Today we are doing soil definition and probe measurement in Forest Study area near the Eagle Beach. The major thing I did was dig a soil pit with Shannon, Ian, Colin, Kyle, and Marj. This wetland area is really saturated; when we dug down, the water refilled so fast. At first, we couldn’t reach the mineral layer due to high water level, and we stopped and waited for Denice and Mike for advice. When Denice came, she was not happy about our decision, since it’s not a wise action that when facing some obstacles to just stop. In real life, your boss will not listen to your complaints that it’s too hard to achieve a goal, the truth is that you give up and end up with nothing. That’s the worst thing for your career life. It’s true that it’s hard for us to avoid the water, but it doesn’t mean it’s impossible. Denice’s insistence influenced us, and we realized we should keep digging and pulling out the water as fast as we can. Luckily, we finally got some minerals and finished soil layers definition.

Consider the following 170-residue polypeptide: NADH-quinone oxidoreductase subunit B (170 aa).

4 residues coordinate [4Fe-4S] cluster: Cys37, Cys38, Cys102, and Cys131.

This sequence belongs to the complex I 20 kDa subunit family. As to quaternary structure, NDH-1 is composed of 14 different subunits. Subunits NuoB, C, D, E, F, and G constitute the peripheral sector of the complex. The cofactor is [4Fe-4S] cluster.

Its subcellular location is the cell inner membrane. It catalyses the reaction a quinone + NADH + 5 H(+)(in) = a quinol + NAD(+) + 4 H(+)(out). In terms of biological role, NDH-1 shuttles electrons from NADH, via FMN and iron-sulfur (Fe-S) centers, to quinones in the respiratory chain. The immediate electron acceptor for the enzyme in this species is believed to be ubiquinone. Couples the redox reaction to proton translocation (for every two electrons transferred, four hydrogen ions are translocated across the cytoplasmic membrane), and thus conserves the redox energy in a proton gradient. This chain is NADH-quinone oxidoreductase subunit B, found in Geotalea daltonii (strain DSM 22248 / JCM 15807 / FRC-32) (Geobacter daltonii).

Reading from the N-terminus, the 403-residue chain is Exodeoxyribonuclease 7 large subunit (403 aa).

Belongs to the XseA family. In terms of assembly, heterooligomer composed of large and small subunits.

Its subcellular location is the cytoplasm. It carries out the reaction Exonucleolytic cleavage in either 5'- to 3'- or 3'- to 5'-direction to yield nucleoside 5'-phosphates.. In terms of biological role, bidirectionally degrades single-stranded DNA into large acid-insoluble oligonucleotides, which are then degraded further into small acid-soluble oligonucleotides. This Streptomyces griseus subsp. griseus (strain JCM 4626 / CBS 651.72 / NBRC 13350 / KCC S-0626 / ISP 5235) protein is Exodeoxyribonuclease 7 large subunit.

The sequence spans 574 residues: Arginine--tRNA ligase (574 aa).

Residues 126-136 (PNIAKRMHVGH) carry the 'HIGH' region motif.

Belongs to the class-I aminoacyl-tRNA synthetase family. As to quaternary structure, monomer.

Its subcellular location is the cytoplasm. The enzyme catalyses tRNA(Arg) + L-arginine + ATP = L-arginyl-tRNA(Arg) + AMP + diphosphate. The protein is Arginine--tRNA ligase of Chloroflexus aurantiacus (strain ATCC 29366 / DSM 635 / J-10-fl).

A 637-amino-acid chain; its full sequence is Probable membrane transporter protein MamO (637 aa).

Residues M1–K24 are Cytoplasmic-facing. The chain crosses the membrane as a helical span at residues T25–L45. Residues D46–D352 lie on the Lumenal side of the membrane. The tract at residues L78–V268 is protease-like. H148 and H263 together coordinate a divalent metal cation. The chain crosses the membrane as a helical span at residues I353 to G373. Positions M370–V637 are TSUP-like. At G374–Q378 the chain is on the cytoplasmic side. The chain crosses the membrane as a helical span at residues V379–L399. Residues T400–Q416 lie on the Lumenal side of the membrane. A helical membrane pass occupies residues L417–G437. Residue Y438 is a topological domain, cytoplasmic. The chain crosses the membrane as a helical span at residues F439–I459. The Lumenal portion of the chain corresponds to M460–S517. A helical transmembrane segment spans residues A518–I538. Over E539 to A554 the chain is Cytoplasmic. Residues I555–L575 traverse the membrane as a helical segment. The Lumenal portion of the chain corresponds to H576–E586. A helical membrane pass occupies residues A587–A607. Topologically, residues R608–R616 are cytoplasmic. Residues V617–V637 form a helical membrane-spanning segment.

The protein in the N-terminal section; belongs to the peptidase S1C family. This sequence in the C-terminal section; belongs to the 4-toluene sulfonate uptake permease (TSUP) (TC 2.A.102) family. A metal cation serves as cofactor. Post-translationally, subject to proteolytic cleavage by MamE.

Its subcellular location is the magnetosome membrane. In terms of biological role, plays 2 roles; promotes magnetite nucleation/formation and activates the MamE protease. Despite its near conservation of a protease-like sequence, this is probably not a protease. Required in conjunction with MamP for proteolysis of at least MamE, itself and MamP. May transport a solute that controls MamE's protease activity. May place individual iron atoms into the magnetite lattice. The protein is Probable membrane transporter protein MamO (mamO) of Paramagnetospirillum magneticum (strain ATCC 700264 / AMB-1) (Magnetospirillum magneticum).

After we refilled the pit, we kept hiking up to do probe measurements on the hill. The next field is in the forest. Denice taught Marj and I to recognize the type of environment by trees. First is to look up: tree canopies can tell a lot of things. You can know the general type of trees, and how many different types within a certain area. Then you need to look down to the barks. Some barks look like chips, while others are parallel to each other. And since there is no big cabbages, it’s apparently not a wetland.
In the night, we have a wonderful dinner made by Denice and Mike. Thanks Denice and Mike. Also, Thanks Evan for delicious dessert.
We have done all our fieldwork and learned so many things about soil and vegetation. I’m so happy to stay in such a nice place, and the most enjoyable part is that after a full day of field work, we can sit together and talk about ice/fire moments, and watch the sunset. So nice to be with 11 others, Mike and Denice.